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Whenua wore the same smile as he finished his story. “You see, Onua remembered the past even when I did not. The Toa are wise… wise enough to understand.”

“You trusted your Toa, and he trusted you,” Onewa replied. “But do they trust one another?”

Vakama glanced at Onewa, then at Matau. “Our brother of stone speaks the truth, though I am sorry to say it. There is little friendship left among the Toa, it seems.”

“Do not be so quickjumping, Vakama,” Matau, the Turaga of Le-Koro, answered. “There is much you do not know. Let me tell my tale of Toa and trust…”

Lewa Nuva, Toa of Air, stood at the edge of a cliff overlooking the lush domain of Le-Wahi. Hidden in the jungle below was his village, Le-Koro, only recently rebuilt after being leveled by the Bohrok.

He shuddered a little at the memory. The day the insectlike Lehvak swarm succeeded in sweeping away the village was the same day they captured him, removed his Mask of Power, and used one of their parasitic krana to make him one of them. He could have resisted, of course, but the Lehvak had already taken over Turaga Matau and the Le-Matoran. Challenging the Bohrok might have placed his friends in danger.

He closed his eyes and did his best to drive the memories away. For a brief time, his mind had been filled with thoughts that were not his own. They were the voices of the swarm, commanding him to help them complete their task on Mata Nui. Had it not been for Onua’s timely rescue, Lewa knew he might still be a servant of the Bohrok.

It had taken him a long time to feel comfortable after that. The other Toa, particularly Tahu, treated him differently. Some felt sorry for him; others seemed nervous that he might turn against them. Now, when he finally felt like the old Lewa again, his power over air was gone. Once more, as he journeyed through this land he knew so well, he felt lost.

That was what had brought him to the cliff. In the days since his power disappeared, he had not attempted to glide on the air. Before, he could command the wind to keep him flying. Now it would not listen to him. Wisdom said he should keep to the trees and the vines… or worse, walk on the ground! But the day he did that, he knew, would be the day he stopped being a Toa.

He fitted his twin air katana onto his arms and legs, turning them into glider wings. The breeze was right. If all went well, he would soar over the jungle and land in the heart of Le-Koro. He took a step forward…

“Toa Lewa!”

Startled, Lewa almost fell. He fought to keep his balance, not easy with the glider wings in place. Then a hand grabbed his and pulled him back from the edge.

It was Turaga Matau, looking concerned. “Word is deepwood that you are seeking Kanohi Nuva Masks. There are no power-masks here. Only mountain-rock.”

“I know, Turaga,” said Lewa. “But I have been treebound for too many suns now. It is time to ride the wind again.”

Matau laughed. “Is this a day for sunsoaring? Very well, then. You will find your Toa-brother on the groundpath below. Try not to hardland on him.”

Another Toa in Le-Wahi? Yes, now that Lewa thought of it, there was something new in the wind. The scent of… smoke.

“Yes, and hot-fire, too,” said Matau. “Enough to darkash Le-Koro again, if someone does not stop it.”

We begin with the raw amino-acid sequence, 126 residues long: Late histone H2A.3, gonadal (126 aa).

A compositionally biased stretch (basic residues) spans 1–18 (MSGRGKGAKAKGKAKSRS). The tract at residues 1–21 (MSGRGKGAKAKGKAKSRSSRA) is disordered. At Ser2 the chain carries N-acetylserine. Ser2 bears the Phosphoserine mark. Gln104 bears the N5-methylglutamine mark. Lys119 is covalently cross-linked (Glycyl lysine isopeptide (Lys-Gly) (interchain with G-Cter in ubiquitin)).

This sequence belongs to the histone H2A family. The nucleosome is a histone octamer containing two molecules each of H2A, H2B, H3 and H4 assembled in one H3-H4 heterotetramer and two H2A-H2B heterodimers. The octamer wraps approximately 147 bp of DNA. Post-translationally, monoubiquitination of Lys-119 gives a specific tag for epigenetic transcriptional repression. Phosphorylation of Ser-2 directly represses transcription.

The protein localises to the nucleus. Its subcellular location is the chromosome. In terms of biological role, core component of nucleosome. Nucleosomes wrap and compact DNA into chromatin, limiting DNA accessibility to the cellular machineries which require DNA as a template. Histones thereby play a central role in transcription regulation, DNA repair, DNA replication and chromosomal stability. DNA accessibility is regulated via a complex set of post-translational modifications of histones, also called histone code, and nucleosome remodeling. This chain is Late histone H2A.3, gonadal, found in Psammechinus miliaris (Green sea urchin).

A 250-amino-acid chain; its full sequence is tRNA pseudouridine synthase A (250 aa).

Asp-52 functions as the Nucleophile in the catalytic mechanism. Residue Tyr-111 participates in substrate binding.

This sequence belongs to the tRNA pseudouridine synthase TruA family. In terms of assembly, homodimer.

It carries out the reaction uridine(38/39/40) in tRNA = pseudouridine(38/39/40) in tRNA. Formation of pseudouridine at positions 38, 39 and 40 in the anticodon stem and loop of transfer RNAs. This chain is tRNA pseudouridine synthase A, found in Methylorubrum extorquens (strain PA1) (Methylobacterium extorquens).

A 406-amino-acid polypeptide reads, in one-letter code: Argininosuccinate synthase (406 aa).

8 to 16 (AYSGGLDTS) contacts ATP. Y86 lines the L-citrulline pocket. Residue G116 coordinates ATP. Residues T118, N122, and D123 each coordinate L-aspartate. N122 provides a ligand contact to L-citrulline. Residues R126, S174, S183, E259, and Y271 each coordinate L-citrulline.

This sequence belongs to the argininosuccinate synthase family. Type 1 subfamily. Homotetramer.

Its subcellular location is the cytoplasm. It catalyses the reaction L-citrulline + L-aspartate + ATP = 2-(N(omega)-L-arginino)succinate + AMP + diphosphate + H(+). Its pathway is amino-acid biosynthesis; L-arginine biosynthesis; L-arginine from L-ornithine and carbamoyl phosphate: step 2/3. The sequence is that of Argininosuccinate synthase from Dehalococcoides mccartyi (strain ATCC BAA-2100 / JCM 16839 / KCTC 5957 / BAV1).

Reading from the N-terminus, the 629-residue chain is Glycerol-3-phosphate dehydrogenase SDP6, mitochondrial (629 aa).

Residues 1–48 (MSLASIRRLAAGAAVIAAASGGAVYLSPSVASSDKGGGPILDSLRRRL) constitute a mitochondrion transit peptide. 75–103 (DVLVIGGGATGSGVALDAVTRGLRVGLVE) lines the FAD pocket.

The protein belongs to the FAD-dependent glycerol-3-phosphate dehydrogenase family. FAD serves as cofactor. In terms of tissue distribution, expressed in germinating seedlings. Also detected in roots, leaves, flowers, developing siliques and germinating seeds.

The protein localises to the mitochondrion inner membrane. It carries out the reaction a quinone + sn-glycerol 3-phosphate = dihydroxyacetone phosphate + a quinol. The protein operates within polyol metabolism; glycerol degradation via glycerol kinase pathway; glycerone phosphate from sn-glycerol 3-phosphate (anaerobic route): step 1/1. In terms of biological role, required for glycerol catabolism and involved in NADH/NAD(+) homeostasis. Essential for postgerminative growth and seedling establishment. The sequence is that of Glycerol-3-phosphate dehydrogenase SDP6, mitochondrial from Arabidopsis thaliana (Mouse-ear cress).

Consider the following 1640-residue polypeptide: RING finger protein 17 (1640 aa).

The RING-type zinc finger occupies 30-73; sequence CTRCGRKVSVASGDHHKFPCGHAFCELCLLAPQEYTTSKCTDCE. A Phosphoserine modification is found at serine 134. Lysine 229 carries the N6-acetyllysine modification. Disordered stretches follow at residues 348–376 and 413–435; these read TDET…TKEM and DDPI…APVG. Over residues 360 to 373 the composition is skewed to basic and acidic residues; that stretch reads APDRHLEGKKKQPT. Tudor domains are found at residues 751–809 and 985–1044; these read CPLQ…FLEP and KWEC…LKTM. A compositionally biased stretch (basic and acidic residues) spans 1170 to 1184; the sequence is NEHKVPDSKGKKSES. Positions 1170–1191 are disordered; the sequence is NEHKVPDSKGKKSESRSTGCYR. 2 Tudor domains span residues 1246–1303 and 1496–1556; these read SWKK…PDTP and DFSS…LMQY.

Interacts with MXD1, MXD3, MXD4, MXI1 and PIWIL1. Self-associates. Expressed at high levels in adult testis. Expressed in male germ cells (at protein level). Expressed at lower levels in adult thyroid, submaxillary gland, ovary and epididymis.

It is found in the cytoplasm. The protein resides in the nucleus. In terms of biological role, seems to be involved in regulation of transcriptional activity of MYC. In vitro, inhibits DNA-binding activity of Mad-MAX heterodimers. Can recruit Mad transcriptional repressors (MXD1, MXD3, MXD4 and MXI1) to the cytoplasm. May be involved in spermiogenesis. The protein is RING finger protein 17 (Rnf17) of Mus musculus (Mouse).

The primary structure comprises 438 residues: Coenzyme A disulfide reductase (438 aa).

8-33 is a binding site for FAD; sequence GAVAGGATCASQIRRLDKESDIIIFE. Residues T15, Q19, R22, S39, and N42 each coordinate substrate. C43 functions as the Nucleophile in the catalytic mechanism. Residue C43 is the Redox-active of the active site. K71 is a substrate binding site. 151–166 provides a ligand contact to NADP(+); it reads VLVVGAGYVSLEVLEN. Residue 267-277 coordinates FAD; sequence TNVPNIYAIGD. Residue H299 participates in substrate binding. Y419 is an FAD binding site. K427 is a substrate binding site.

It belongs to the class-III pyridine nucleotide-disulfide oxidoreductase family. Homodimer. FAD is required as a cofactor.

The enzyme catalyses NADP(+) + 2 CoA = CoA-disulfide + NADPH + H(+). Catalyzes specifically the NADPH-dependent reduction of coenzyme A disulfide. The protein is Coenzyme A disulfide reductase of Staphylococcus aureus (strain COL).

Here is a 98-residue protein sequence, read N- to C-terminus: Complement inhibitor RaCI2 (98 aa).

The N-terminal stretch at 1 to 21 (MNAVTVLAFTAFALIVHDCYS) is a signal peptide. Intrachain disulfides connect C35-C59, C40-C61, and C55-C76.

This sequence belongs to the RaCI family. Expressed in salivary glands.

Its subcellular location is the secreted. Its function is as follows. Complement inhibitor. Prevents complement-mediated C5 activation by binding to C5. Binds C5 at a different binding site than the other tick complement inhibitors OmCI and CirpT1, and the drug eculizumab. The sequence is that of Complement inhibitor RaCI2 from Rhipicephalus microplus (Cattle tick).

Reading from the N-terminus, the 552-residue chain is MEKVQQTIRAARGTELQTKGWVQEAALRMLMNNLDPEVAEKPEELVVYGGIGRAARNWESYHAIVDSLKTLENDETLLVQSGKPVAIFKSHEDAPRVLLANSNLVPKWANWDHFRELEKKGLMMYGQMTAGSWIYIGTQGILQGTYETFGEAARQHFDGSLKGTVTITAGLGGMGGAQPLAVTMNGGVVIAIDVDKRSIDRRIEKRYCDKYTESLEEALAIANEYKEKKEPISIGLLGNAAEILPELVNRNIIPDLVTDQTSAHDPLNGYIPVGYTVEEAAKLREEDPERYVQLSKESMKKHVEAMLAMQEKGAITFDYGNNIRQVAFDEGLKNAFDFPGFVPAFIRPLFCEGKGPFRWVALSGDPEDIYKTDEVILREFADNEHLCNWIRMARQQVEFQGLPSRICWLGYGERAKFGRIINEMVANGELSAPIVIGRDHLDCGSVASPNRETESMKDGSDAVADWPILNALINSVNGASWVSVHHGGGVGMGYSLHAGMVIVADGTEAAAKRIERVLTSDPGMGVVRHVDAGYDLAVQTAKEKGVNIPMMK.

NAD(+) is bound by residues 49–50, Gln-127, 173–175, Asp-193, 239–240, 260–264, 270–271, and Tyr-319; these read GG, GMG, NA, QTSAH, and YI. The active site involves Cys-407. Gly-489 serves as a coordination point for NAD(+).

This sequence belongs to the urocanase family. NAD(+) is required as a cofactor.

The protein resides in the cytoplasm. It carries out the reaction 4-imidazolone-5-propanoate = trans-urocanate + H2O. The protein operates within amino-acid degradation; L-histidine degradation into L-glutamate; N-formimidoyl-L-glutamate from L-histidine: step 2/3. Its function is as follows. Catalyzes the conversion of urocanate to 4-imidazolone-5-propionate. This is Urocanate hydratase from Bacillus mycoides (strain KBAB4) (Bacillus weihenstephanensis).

The Turaga said the words lightly, but there was no mistaking their meaning. Le-Koro was in danger again. No matter the cause, Lewa would not fail his village a second time. He stepped to the edge of the cliff, took a deep breath, and launched himself into the wind.

At first, he had a hard time holding steady. Gusts blew him about like a leaf, up above the mountain and then down almost to the treetops. The smell of fire was much stronger now, but Lewa still could not see any flames.

He shifted his body to try and turn right. The wind had other ideas, blowing him toward the left and into a spiral toward the ground. By instinct, he tried to summon the air currents to carry him high again. But the air would no more listen to him these days than it would to Gali or…

Tahu!

Of course. It must be the Toa of Fire down below. If smoke was in the wind, did that mean he had somehow regained his powers? Lewa had to know. There was no more time for testing his flying. He triggered the power of the Mask of Levitation and floated gently to the ground.

Lewa did not like being on the flat earth. Yes, it was better than being in the water, which he positively hated. But he always felt clumsy when he “groundwalked,” not like when he was swinging through the trees.

Lewa loped along the path, following the scent of fire. He could hear the crackling sound of the flames feeding on old branches. He hoped it was not the trees of Le-Koro that were burning.

Coming around a rock, he saw Tahu. The Toa of Fire was standing in front of a blaze, magma swords in hand. Lewa recognized his stance. Tahu was trying to stop the fire by drawing the flames into his swords, but it was not working. His power, too, was gone.

Lewa rushed over to him. At first, Tahu did not seem to notice the other Toa. Lewa had to grab his arm to get his attention. “Tahu! Trying to quickburn the jungle, Fire Toa?”

Tahu shook him off. “Toa of Fire? Toa of nothing! I no longer command the flames, Lewa.”

A small group of Le-Matoran scurried into the clearing and began shoveling earth on the fire to put it out. Lewa led his brother Toa away. “We all face the same hardluck, Tahu. But it’s no time for angershouts. Why have you come to Le-Koro?”

Tahu looked at the Toa of Air. He had always liked Lewa, even if their ideas about being a Toa were very different – Lewa saw it as fun and adventure, Tahu as a serious task. But so much had changed in the last few weeks: Lewa taken over by the Bohrok, the Toa Nuva splitting apart, now the loss of all their powers. Tahu was no longer certain what – or who – he could trust.